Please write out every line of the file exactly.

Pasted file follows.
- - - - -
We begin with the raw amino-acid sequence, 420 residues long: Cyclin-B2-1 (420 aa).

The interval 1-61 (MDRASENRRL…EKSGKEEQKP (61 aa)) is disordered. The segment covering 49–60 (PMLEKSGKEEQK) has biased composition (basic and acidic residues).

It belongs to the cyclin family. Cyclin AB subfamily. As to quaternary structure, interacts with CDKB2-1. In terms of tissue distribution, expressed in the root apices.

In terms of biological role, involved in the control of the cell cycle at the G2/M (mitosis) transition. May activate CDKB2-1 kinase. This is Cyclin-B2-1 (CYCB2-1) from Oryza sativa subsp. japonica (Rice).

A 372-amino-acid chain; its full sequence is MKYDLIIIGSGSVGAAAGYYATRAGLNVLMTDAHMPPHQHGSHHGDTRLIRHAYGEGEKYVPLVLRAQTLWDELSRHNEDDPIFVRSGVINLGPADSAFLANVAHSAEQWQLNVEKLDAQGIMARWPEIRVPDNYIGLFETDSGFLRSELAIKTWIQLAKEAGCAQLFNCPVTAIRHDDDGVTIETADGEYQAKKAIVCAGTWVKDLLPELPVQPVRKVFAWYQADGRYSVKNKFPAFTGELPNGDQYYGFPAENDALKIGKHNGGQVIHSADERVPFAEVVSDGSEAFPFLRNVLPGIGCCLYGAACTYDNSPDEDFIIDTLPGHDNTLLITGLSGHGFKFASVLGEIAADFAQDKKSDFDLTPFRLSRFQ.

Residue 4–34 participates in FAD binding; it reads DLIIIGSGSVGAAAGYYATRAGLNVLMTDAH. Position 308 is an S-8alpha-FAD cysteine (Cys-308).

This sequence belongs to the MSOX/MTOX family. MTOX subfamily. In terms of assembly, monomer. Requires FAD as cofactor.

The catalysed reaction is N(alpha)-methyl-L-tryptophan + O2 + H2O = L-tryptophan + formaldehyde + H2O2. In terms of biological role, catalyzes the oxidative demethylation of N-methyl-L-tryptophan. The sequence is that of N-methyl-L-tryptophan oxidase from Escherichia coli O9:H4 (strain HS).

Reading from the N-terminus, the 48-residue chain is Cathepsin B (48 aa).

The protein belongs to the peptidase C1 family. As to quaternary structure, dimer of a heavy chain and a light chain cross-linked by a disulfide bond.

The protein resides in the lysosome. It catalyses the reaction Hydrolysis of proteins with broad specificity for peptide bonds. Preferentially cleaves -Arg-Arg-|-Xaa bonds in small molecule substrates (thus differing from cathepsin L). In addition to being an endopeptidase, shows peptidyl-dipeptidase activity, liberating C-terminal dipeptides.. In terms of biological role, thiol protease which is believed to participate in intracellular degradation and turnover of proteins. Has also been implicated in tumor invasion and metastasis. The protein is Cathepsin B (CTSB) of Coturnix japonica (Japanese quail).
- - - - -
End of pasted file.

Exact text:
We begin with the raw amino-acid sequence, 420 residues long: Cyclin-B2-1 (420 aa).

The interval 1-61 (MDRASENRRL…EKSGKEEQKP (61 aa)) is disordered. The segment covering 49–60 (PMLEKSGKEEQK) has biased composition (basic and acidic residues).

It belongs to the cyclin family. Cyclin AB subfamily. As to quaternary structure, interacts with CDKB2-1. In terms of tissue distribution, expressed in the root apices.

In terms of biological role, involved in the control of the cell cycle at the G2/M (mitosis) transition. May activate CDKB2-1 kinase. This is Cyclin-B2-1 (CYCB2-1) from Oryza sativa subsp. japonica (Rice).

A 372-amino-acid chain; its full sequence is MKYDLIIIGSGSVGAAAGYYATRAGLNVLMTDAHMPPHQHGSHHGDTRLIRHAYGEGEKYVPLVLRAQTLWDELSRHNEDDPIFVRSGVINLGPADSAFLANVAHSAEQWQLNVEKLDAQGIMARWPEIRVPDNYIGLFETDSGFLRSELAIKTWIQLAKEAGCAQLFNCPVTAIRHDDDGVTIETADGEYQAKKAIVCAGTWVKDLLPELPVQPVRKVFAWYQADGRYSVKNKFPAFTGELPNGDQYYGFPAENDALKIGKHNGGQVIHSADERVPFAEVVSDGSEAFPFLRNVLPGIGCCLYGAACTYDNSPDEDFIIDTLPGHDNTLLITGLSGHGFKFASVLGEIAADFAQDKKSDFDLTPFRLSRFQ.

Residue 4–34 participates in FAD binding; it reads DLIIIGSGSVGAAAGYYATRAGLNVLMTDAH. Position 308 is an S-8alpha-FAD cysteine (Cys-308).

This sequence belongs to the MSOX/MTOX family. MTOX subfamily. In terms of assembly, monomer. Requires FAD as cofactor.

The catalysed reaction is N(alpha)-methyl-L-tryptophan + O2 + H2O = L-tryptophan + formaldehyde + H2O2. In terms of biological role, catalyzes the oxidative demethylation of N-methyl-L-tryptophan. The sequence is that of N-methyl-L-tryptophan oxidase from Escherichia coli O9:H4 (strain HS).

Reading from the N-terminus, the 48-residue chain is Cathepsin B (48 aa).

The protein belongs to the peptidase C1 family. As to quaternary structure, dimer of a heavy chain and a light chain cross-linked by a disulfide bond.

The protein resides in the lysosome. It catalyses the reaction Hydrolysis of proteins with broad specificity for peptide bonds. Preferentially cleaves -Arg-Arg-|-Xaa bonds in small molecule substrates (thus differing from cathepsin L). In addition to being an endopeptidase, shows peptidyl-dipeptidase activity, liberating C-terminal dipeptides.. In terms of biological role, thiol protease which is believed to participate in intracellular degradation and turnover of proteins. Has also been implicated in tumor invasion and metastasis. The protein is Cathepsin B (CTSB) of Coturnix japonica (Japanese quail).